SEARCH BLOG: AUTOMOBILES
I ran across this in Scitizen:
On May 19, President Obama announced a comprehensive framework for vehicle fuel economy and greenhouse gas emissions. While I'm not sure I'd go quite as far as one Congressman, who compared it to solving the "energy and economic policy equivalent of a Rubik's Cube", this represents an important step for reducing our oil imports and improving our energy security. At the same time, the corporate average fuel economy standard (CAFE) remains more of a goal and tracking system than a mandate with sharp teeth.The article went on to say that it was really a wonderful requirement.
By itself, a stricter CAFE won't force Americans to buy different cars, though it will doubtless alter the slate of choices available to them. It's also a little less clear that this measure is quite such a big win on climate policy, as I'll explain, though it does neatly finesse California's emissions-based request for a precedent-setting waiver to effectively set its own CAFE standard. Car companies may not be delighted to have to deliver an average of 35.5 miles per gallon by 2016, but they must be relieved to face one consistent set of rules in all 50 US states.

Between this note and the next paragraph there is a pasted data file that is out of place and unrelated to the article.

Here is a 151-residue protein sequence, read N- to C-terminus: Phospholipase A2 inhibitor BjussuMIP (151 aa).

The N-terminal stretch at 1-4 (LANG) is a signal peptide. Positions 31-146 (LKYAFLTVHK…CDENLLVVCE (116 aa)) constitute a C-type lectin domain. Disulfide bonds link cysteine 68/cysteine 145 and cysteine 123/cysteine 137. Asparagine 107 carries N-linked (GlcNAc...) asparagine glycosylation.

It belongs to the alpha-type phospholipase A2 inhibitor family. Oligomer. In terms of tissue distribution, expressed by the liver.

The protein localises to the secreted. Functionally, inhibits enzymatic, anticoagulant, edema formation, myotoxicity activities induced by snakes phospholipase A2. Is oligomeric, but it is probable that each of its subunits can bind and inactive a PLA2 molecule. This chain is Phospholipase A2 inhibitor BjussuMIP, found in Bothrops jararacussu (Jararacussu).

All in all, I regard the new CAFE standard as a positive development, although it doesn't stand on its own. The specifics of how it will be enforced will ultimately determine its success in altering the car-buying habits of Americans.Well, here's a proposal:
Require all government cars used for transportation of people... including the President of the United States... to meet 2016 average fleet CAFE requirements.That includes limos and Secret Service SUVs. No exceptions or deferrals.
If the government can't live within the mandates, then no one else should have to.
Now let's talk about Congress using the same "universal health care" system that they are proposing for everyone else....